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Nonprofit Talent Deficit

Twenty million people quit their jobs in the second half of 2021, according to a recent government jobs report – the highest quit rate since the government started recording that data twenty years ago.  The nonprofit sector is not immune. 

The National Council on Nonprofits conducted a nationwide survey last fall and published a report indicating that 42% of responding nonprofits had job vacancy rates above 20%.  Anecdotally, we are seeing more than 250% increase in monthly job postings at DFW501c.com. 

If you haven’t heard a board member or donor say that excessive government benefits are the cause of our current labor shortage, well count yourself lucky.  On a recent episode (The Big Quit) of CBS 60 Minutes, Karin Kimbough, Chief Economist for LinkedIn debunked that thought with data to back it up. 

“What we saw was that when these benefits were turned off, when workers were no longer getting the benefits, they did not rush back to work,” said Ms. Kimbough. 

So, in a sector with well-established employee retention issues, this is definitely not good news.  Should we have seen this coming?  A 2021 study from Nonprofit HR revealed that 45% of responding nonprofit employees indicated they would seek new or different employment in the next five years (23% of them indicated they would seek employment outside the sector). 

So essentially, the pandemic may have just accelerated and amplified some existing afflictions for our sector. Our traditional woes of both financial and nonfinancial factors (pay, promotion, burn-out, supervisor relationships, and work life balance) influencing employee retention remain and have arguably become more important. 

So what can we do? 

Never fear, I have a few thoughts…for what it’s worth!

  • ASK and ye shall receive! An employee survey/check-in is probably overdue, but my guess is you may not be asking the right questions. Ask your employees to identify and rank the financial and nonfinancial factors that are important to them, not you.  Then ask them to assess their current job with you against that ranking.  Also ask what their time frame is for leaving your organization and what factors contribute to that decision.  And if it were me, I’d ask them what are the top three things you could do as an organization to improve their job satisfaction now.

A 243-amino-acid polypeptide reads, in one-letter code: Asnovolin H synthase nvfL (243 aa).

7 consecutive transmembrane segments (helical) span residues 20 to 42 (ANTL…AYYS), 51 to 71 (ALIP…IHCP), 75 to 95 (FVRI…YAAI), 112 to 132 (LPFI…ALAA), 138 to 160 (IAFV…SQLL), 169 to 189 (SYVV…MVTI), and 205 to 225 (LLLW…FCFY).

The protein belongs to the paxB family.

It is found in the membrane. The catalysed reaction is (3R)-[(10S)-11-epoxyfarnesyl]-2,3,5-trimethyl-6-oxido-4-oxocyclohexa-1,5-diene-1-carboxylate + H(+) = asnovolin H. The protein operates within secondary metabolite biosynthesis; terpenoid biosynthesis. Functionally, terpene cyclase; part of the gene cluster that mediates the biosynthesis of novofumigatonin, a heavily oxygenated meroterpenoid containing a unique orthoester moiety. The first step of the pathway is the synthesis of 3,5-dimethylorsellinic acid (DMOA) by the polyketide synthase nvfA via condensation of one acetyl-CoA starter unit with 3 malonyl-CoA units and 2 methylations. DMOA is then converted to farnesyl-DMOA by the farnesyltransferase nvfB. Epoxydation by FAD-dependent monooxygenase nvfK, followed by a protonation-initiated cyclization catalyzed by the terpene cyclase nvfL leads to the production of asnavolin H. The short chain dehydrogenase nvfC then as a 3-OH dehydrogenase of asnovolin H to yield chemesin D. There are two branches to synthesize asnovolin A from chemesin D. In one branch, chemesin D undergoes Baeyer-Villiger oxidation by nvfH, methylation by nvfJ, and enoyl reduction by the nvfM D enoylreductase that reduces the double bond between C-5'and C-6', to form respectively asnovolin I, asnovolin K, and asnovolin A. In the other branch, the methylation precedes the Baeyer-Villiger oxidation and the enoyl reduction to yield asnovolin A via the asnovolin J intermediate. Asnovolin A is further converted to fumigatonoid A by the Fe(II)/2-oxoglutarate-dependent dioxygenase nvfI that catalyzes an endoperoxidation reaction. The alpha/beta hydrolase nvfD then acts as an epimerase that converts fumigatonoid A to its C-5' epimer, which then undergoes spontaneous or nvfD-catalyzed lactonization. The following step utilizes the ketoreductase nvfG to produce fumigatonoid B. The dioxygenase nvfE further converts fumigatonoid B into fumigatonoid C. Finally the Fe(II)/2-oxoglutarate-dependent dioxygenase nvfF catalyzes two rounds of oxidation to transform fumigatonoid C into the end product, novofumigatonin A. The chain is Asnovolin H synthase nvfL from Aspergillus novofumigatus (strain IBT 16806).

• ACT now to retain good employees! Probably the worst thing you can do is put out a survey and not respond. So review your survey results by employee.  Don’t delegate this to supervisors. Review these with your leadership team.  Make individual and organization-wide adjustments immediately.    
  • ADJUST your recruitment and hiring practices!  The more you can do to attract and hire the right talent is money well spent.  Your job listings say more about your culture than you think.  Sell your organization and your roles, don’t just document them. 
  • ADDRESS equity now! Equity does not require time, it requires will. Identify the dominant culture in your organization and the systems it has produced and damage it causes.  Provide opportunities for organizational and individual growth in equity, inclusion and diversity.   More ideas here.

If we take away nothing else from the sector’s pandemic response it is that we can make changes quickly when we are forced by external circumstances.  But what could we accomplish if we stopped playing defense and started playing offense; adopting a cultural of constant change instead of consistent mediocracy?

Circumstances currently warrant it and your mission demands it.   

About the author

Barbara Clark Galupi